G, L: Gauss and Lorentz lines, respectively. S: standard deviation for the fitting. : the microwave power. |

-Values were typical for free radicals paramagnetic centers; they were near 2.00. These values are characteristic for unpaired electrons in organic molecular units.

A different effect of the microwave power on the component lines was observed for the wounded skin samples treated with propolis and silver sulphadiazine (Figures 1–7, Tables 1 and 2). It indicates a different composition of free radical system in these samples.

A lower free radical concentration ( spin/g) characterizes the burn wound treated with propolis during 5 days rather than the injury treated with silver sulphadiazine ( spin/g). The free radical concentrations of the individual types of free radicals in the wound therapeutically managed with propolis were also lower than for that treated with silver sulphadiazine.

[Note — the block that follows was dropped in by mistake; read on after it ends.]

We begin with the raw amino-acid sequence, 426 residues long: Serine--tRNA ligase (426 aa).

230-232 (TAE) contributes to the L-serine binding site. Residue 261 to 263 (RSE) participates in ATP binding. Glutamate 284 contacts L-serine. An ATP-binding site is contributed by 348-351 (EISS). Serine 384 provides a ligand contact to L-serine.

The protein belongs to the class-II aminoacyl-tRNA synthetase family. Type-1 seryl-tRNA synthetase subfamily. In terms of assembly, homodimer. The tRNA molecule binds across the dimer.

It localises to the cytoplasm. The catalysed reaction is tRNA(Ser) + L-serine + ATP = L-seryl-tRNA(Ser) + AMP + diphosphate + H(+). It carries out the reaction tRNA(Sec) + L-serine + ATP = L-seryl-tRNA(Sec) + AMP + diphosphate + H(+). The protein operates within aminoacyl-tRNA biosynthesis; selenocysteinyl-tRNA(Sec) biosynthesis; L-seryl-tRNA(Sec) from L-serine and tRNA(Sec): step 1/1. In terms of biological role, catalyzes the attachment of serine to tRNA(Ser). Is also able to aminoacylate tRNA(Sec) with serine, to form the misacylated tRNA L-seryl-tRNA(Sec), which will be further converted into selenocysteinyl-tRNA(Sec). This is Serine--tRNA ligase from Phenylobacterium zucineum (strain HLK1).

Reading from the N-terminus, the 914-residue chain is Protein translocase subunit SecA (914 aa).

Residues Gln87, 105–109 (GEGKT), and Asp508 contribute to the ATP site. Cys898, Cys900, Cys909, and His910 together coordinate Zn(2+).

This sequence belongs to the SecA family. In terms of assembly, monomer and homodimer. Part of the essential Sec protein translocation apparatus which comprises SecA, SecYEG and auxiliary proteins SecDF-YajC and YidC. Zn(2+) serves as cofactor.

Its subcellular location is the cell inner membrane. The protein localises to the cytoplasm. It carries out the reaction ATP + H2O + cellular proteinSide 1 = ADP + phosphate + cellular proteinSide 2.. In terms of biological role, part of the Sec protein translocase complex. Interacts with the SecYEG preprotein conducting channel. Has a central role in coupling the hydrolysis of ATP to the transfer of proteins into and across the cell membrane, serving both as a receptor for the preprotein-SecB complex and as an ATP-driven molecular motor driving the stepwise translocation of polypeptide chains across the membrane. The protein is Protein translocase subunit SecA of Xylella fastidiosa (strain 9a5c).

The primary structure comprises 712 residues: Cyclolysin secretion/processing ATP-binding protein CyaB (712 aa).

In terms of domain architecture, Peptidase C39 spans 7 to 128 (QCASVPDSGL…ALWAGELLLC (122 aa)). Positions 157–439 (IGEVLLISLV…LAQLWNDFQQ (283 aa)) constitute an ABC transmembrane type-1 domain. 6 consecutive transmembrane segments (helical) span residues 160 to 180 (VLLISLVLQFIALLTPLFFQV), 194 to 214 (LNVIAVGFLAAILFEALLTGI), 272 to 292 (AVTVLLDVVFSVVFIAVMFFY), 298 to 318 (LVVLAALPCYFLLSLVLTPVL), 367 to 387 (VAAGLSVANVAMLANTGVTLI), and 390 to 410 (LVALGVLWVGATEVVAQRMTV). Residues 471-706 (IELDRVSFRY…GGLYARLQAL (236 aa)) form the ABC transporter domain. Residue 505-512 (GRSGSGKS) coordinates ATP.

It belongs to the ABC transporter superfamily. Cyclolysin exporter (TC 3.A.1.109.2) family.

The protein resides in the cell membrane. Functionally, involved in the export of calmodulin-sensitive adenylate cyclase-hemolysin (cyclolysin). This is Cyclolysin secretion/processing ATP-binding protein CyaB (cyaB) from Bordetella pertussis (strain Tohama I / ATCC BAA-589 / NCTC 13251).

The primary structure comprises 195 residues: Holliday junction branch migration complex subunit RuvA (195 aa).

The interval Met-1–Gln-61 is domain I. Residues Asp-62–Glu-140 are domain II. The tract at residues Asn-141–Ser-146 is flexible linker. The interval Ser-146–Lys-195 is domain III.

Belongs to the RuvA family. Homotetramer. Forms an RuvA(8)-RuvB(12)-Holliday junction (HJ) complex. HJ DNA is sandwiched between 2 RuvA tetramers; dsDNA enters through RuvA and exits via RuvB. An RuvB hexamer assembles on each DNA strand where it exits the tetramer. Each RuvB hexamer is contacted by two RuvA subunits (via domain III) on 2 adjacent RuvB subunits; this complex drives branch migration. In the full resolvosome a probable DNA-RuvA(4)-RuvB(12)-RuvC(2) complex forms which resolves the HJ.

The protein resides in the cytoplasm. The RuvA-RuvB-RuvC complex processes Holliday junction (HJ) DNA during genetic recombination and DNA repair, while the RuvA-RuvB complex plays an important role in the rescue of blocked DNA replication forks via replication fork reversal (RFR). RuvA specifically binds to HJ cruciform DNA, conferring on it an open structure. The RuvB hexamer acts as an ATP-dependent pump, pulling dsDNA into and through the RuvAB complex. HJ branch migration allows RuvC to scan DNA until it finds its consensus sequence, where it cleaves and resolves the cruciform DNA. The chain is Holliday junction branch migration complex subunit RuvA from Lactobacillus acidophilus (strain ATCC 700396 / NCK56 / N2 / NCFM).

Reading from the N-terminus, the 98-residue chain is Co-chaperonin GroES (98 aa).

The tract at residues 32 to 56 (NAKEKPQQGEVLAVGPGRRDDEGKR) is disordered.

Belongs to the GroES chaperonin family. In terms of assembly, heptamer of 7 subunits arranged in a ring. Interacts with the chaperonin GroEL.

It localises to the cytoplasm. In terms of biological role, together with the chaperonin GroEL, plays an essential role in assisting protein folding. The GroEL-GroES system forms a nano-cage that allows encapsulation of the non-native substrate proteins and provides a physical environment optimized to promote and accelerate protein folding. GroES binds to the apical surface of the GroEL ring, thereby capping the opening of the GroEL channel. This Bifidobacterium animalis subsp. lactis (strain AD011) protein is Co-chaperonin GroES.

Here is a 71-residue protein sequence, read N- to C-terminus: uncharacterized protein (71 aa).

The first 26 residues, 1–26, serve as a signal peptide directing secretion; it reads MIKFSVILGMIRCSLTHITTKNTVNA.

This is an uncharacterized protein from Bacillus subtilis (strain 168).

#### 4. Discussion

Different types of free radicals were found in the tested skin samples. Their EPR spectra reveal a multicomponent shape (Figures 1–7). The deconvolution of the EPR spectra into component lines of skin samples is difficult to perform because of high linewidths of the components (Tables 1 and 2). The individual lines overlap in the total spectrum and the resonance magnetic fields are similar to them. As a result, the individual lines are not visible in the EPR spectra and they should be numerically obtained. In this work the numerical procedures of deconvolution of the EPR spectra were additionally made easier by the use of the microwave saturation effect of the EPR lines.